What You Can Do to Prevent Pedestrian Accidents in San Francisco

San Francisco is a Pedestrian’s Paradise

San Francisco was once voted one of the most walkable cities in the country by Walk Score (number 2 on the list in 2013 behind only New York City). Walk Score looked at factors like the number of pedestrians who hit the streets, the design of the streets themselves, the number of parks and public spaces, the planning of neighborhoods, and the distance of the average commute to work and school.

But we San Franciscans don’t need data mining to know that our city is prime turf for pedestrians. We hit the streets in the thousands every day and make smart use of our time in a city that’s becoming more and more car-oriented every year. Enjoying the great year-round temperature and fresh sea air is something that’s essential to life in San Francisco. Not to mention that almost anything you could ever want can be had within walking distance.

But San Francisco Streets Hide a Dark Secret

San Francisco is also one of the most dangerous urban areas for pedestrians in the United States. In fact, it came in second (behind the Big Apple again) for the number of automobile-related pedestrian injuries and deaths in 2014. In a city where almost 4% of individuals walk to work it’s shocking to learn that nearly 800 people were struck by automobiles while on foot last year alone. 21 of them were killed in these vehicle crimes—that’s the highest pedestrian death toll since 2007. I am seeing more and more serious pedestrian injuries in my work as a San Francisco personal injury accident attorney who focuses on pedestrian accident cases. Pedestrian deaths now represent a full 50% of all traffic related fatalities in San Francisco.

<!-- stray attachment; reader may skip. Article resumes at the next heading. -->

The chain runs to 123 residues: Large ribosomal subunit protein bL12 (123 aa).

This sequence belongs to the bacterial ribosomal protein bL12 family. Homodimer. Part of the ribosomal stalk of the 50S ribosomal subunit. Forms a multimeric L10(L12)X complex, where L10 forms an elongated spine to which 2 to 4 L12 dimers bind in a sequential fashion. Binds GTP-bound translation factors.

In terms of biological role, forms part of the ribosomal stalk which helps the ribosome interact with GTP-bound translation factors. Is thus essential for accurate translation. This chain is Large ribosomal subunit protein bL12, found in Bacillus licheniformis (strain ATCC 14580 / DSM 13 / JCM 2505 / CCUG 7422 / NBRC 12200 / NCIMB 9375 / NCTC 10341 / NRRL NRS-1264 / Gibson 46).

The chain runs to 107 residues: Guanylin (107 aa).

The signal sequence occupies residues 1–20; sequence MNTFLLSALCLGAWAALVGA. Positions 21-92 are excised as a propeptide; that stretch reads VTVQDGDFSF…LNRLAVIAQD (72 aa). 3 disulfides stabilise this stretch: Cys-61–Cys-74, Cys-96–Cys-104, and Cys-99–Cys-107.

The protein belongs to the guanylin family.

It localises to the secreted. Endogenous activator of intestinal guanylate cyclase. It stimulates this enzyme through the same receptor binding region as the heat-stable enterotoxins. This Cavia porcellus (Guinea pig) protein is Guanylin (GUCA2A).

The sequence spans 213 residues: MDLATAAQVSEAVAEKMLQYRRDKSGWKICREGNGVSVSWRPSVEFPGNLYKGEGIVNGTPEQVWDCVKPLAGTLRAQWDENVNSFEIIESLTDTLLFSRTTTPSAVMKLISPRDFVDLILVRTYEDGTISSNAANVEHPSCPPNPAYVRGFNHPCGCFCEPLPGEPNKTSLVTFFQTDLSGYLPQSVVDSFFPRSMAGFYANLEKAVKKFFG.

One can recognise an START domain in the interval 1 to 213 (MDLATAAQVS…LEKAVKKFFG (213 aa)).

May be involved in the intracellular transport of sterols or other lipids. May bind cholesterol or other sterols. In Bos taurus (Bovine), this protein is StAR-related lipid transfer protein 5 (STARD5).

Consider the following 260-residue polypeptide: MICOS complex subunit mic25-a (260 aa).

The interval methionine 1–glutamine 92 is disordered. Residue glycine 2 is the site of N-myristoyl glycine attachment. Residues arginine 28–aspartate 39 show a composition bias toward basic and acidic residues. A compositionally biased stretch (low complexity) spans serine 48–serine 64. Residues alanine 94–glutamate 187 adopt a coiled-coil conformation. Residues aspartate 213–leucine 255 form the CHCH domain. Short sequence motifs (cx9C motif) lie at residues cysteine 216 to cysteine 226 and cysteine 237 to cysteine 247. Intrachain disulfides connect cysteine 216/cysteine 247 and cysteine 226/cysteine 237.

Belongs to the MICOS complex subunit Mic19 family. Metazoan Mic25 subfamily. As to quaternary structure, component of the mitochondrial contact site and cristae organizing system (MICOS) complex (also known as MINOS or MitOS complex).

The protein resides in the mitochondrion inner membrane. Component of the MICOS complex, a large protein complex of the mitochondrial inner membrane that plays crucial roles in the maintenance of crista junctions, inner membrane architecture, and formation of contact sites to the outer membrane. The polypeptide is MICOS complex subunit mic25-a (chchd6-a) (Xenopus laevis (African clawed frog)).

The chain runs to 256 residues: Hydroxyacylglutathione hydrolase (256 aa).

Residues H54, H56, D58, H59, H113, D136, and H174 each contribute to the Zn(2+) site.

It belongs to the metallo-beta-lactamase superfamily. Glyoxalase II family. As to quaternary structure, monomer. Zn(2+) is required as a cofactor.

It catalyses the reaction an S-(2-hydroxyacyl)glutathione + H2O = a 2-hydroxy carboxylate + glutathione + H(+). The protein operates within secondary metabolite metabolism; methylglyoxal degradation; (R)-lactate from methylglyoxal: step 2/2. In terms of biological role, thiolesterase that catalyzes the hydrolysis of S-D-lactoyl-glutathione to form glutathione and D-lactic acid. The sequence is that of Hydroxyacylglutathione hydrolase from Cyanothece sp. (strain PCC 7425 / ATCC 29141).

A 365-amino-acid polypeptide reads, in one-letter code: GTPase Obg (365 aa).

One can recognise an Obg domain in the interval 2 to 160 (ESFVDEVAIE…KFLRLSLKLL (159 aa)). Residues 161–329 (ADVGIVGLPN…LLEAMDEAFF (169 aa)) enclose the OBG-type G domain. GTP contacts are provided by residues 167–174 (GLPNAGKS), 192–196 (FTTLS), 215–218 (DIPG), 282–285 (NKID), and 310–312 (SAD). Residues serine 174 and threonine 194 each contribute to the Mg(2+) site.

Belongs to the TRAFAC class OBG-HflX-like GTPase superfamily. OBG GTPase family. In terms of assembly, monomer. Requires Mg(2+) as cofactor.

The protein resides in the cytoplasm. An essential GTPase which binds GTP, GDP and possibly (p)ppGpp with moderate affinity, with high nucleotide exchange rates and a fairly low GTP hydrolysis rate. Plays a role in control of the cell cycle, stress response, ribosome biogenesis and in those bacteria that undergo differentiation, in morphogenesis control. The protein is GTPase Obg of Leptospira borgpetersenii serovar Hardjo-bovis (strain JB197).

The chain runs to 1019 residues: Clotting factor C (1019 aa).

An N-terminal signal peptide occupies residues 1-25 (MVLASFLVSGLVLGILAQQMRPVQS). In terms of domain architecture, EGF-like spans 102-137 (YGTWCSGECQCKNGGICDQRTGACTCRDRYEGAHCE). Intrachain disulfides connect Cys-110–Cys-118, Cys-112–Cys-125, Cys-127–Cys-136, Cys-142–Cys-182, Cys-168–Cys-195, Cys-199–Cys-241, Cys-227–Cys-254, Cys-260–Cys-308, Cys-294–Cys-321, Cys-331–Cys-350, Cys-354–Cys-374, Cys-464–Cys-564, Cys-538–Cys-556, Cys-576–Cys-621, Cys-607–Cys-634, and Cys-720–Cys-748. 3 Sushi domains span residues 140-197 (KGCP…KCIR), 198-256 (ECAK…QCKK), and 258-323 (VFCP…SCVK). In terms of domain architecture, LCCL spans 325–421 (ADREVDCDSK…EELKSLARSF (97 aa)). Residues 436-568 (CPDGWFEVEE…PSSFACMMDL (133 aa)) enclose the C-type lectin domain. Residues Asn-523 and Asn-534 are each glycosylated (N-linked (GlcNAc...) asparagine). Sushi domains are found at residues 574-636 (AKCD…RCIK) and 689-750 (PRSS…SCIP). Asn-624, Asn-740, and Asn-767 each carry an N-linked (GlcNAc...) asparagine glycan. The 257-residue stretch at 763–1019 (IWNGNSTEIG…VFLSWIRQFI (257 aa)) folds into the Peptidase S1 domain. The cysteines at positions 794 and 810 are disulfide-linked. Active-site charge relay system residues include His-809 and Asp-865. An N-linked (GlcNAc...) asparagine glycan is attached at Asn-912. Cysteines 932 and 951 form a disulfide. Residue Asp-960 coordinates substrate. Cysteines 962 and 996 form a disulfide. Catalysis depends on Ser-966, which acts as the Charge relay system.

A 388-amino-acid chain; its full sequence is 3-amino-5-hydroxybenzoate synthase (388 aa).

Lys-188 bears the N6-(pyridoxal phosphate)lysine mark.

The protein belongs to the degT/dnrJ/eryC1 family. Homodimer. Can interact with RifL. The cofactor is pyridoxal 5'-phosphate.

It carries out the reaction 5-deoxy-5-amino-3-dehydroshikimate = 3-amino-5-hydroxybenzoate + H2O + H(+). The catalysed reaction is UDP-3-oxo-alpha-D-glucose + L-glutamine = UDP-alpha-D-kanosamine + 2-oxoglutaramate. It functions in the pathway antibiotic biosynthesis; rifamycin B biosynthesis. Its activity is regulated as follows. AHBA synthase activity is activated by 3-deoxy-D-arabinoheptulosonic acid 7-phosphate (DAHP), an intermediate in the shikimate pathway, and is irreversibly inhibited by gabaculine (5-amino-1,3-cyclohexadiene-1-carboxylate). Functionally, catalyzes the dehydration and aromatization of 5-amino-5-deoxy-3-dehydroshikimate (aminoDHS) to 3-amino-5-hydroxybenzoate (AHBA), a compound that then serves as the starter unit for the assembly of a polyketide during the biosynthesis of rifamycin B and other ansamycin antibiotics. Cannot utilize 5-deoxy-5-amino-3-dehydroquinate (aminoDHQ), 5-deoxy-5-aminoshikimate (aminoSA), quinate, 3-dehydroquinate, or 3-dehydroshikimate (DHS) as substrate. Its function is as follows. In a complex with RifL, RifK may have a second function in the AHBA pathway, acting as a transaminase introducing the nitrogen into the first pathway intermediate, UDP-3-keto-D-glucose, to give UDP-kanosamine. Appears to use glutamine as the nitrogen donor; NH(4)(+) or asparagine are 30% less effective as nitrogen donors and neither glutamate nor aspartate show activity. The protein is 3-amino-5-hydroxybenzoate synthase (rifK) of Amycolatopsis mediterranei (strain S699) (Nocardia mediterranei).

The Car-Centric Culture in San Francisco is Killing Us

What’s perhaps even more shocking is that just 65% of drivers who cause fatal pedestrian crashes in San Francisco are ever prosecuted. In fact, the vast majority of these traffic crimes in the city are never investigated by the SFPD beyond the initial reporting.

Combine these two facts and you find that the vast majority of drivers who kill or injure pedestrians on San Francisco streets are never held responsible for their actions. This disparity has created a culture of neglect here in the city. While we’re all pedestrians at some point in our daily lives, individuals on foot have somehow been deemed less important than individuals behind the wheel. This auto-centric view of life in the city can only make things worse by decreasing the safe walkable spaces, increasing the number of accidents and virtually eliminating the consequences for at-fault drivers.

Things Pedestrians Can Do to Protect Themselves on San Francisco Streets

While the majority of the risk factors can only be eliminated through smart engineering, increased enforcement, and rethinking how vehicle crimes are punished (and yes, these collisions are crimes not “accidents”) there are a number of things pedestrians can do to protect themselves from injury. In fact, being smarter about how, when, and where we walk through the city can have a dramatic effect on the number of traffic deaths and injuries in San Francisco. In fact, walkers are deemed at fault in roughly 35% of all related pedestrian crashes. Eliminate these and we can cut the injuries and fatalities by 1/3